Background: In the last 20 years, the prevention campaigns to reduce the risk of sudden infant death syndrome were very successful. In some countries the advice to breastfeed is included in the campaigns' messages, but in other countries it is not.
Objective: To examine the association between type of infant feeding and sudden infant death syndrome.
Methods: The German Study of Sudden Infant Death is a case-control study of 333 infants who died of sudden infant death syndrome and 998 age-matched controls.
Results: A total of 49.6% of cases and 82.9% of controls were breastfed at 2 weeks of age. Exclusive breastfeeding at 1 month of age halved the risk, partial breastfeeding at the age of 1 month also reduced the risk of sudden infant death syndrome, but after adjustment this risk was not significant. Being exclusively breastfed in the last month of life/before the interview reduced the risk, as did being partially breastfed. Breastfeeding survival curves showed that both partial breastfeeding and exclusive breastfeeding were associated with a reduced risk of sudden infant death syndrome.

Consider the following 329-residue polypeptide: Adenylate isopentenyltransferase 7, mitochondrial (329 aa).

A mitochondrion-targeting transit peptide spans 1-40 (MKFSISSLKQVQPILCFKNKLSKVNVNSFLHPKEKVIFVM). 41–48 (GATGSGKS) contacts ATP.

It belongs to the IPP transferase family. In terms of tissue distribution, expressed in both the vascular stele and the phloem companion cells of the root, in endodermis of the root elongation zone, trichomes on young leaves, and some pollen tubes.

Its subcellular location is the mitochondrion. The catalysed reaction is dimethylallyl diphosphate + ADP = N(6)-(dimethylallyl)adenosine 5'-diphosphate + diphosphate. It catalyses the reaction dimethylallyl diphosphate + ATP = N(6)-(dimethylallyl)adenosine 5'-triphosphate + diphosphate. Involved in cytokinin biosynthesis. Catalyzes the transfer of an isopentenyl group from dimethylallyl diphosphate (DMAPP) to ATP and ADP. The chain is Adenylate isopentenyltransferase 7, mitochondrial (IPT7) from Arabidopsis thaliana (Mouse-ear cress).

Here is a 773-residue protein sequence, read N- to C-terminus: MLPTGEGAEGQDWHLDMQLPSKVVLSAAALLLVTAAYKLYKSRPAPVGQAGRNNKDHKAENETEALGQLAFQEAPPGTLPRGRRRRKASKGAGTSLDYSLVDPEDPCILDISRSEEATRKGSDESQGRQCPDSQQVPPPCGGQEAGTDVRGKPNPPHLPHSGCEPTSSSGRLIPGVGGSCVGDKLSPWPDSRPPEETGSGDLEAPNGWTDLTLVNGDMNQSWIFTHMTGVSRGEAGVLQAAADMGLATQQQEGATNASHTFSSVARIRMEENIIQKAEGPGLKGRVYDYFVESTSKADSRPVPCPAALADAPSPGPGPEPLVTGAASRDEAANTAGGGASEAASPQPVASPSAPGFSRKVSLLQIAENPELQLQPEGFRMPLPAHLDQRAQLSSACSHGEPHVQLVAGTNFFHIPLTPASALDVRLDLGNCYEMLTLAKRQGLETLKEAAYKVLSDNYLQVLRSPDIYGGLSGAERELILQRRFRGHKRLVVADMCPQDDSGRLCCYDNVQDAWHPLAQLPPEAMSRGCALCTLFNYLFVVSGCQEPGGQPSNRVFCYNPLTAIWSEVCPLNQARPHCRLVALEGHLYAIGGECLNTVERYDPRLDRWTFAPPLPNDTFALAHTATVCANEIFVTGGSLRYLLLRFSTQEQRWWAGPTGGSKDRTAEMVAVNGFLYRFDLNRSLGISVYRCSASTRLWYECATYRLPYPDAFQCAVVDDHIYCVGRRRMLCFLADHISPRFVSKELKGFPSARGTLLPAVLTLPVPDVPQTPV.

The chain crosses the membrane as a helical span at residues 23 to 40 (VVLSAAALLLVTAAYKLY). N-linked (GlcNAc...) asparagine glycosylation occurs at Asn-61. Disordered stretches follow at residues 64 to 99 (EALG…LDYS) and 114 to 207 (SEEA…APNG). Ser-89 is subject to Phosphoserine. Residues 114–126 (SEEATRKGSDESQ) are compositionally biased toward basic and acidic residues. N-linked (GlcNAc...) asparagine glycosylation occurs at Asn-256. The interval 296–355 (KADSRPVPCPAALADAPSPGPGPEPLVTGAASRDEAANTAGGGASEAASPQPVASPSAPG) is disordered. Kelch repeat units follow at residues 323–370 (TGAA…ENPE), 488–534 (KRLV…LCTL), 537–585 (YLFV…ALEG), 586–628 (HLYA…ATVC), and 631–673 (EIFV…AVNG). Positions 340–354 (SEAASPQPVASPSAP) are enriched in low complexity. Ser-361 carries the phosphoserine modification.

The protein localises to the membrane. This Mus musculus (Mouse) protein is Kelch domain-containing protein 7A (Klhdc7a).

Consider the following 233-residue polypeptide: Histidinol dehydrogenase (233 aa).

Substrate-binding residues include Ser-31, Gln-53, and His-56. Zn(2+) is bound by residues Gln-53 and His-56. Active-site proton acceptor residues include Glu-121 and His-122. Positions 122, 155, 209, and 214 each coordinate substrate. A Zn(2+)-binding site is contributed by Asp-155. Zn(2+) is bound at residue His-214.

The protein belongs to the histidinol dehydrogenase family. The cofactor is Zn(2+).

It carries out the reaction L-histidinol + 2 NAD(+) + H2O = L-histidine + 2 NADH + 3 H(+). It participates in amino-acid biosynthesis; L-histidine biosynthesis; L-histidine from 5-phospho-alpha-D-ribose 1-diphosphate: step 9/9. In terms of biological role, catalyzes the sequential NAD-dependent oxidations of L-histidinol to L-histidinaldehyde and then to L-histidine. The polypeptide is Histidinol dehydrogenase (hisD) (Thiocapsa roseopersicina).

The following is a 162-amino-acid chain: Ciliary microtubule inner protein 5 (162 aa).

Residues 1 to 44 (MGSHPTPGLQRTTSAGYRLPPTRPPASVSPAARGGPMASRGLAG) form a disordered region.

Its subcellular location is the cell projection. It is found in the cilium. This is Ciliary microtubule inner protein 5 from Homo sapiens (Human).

Conclusions: This study shows that breastfeeding reduced the risk of sudden infant death syndrome by approximately 50% at all ages throughout infancy. We recommend including the advice to breastfeed through 6 months of age in sudden infant death syndrome risk-reduction messages.